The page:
orders, including the use of cost-sharing and data compensation, the submission
    and acceptance of existing data and OSRI, and description of any instances in
    which submission of OSRI was deemed insufficient to satisfy the testing order.
    OMB requests this report prior to or at the time of submission of revision of this
    information collection to cover additional chemicals. In addition, in order to
    ensure that EPA has maximized the practical utility of the Tier I assays as the
    program moves forward, EPA should ensure sufficient opportunity prior to
    submission of any revision to this collection for public comment and peer review
    of the EPA tools to be developed to guide agency decisions on whether a
    chemical must proceed to Tier II, including the Weight of the Evidence Approach
    and Standard Evaluation Procedures.

    See complete comments:!documentDetail;D=EPA-HQ-OPPT-2007-1081-0042

  3. Johns Hopkins

    New OECD Test Guidelines Available for Endocrine Disruptor Testing

    The Organization for Economic Co-operation and Development (OECD) has
    officially adopted two test guidelines for test methods to identify
    substances with the potential to affect the function of the endocrine
    system. Both test guidelines describe in vitro methods that do not use
    animals, and the tests are appropriate for use in the U.S. Environmental
    Protection Agency (EPA) Endocrine Disruptor Screening Program.

    The new test guidelines are available on the ICCVAM website:
    OECD Test Guideline 457: BG1Luc Estrogen Receptor Transactivation Test
    Method for Identifying Estrogen Receptor Agonists and Antagonists is
    available at link. (PDF)

    OECD Test Guideline 455: Performance-Based Test Guideline for Stably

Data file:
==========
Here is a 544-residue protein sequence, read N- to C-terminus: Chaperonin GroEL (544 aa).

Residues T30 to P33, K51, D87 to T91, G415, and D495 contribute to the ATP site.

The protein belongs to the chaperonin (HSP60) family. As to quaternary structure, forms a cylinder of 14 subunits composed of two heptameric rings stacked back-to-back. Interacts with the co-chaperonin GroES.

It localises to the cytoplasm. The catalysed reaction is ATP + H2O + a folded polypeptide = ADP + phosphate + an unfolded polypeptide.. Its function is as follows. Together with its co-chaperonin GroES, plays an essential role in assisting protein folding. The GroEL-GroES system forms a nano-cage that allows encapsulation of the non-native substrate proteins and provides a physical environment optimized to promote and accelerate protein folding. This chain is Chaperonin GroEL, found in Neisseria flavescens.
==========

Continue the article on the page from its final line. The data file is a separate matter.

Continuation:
Transfected Transactivation In Vitro Assays to Detect Estrogen Receptor
    Agonists is available at link. (PDF)

    Test Guideline 457 describes the BG1Luc estrogen receptor (ER)
    transactivation (TA) assays to detect ER agonist and antagonists and
    provides performance standards for each assay. The test guideline was
    based on data from an international validation study coordinated by the
    National Toxicology Program Interagency Center for the Evaluation
    ofAlternative Toxicological Methods (NICEATM). The validation study
    included laboratories in the United States, Japan, and Italy.

    NICEATM worked closely with the EPA to usher this method through the OECD
    nomination and adoption process. The adoption of Test Guideline 457 means
    that these methods may now be used in the 34 member countries of the
    OECD. In July 2012, the EPA announced its acceptance of the BG1 method
    as an alternative to the HeLa9903 TA assay in response to a
    recommendation by the Interagency Coordinating Committee on the
    Validation of Alternative Methods (ICCVAM).

    Test Guideline 455 has been updated to include both the BG1 and HeLa9903
    methods, and now describes general characteristics of stably transfected
    transactivation in vitro assays to detect ER agonists. This
    performance-based test guideline also provides standards for development
    of new test methods of this type. These standardsinclude a harmonized
    list of reference chemicals that should be tested during assay
    development, as well as performance standards that should be met by
    successful assays.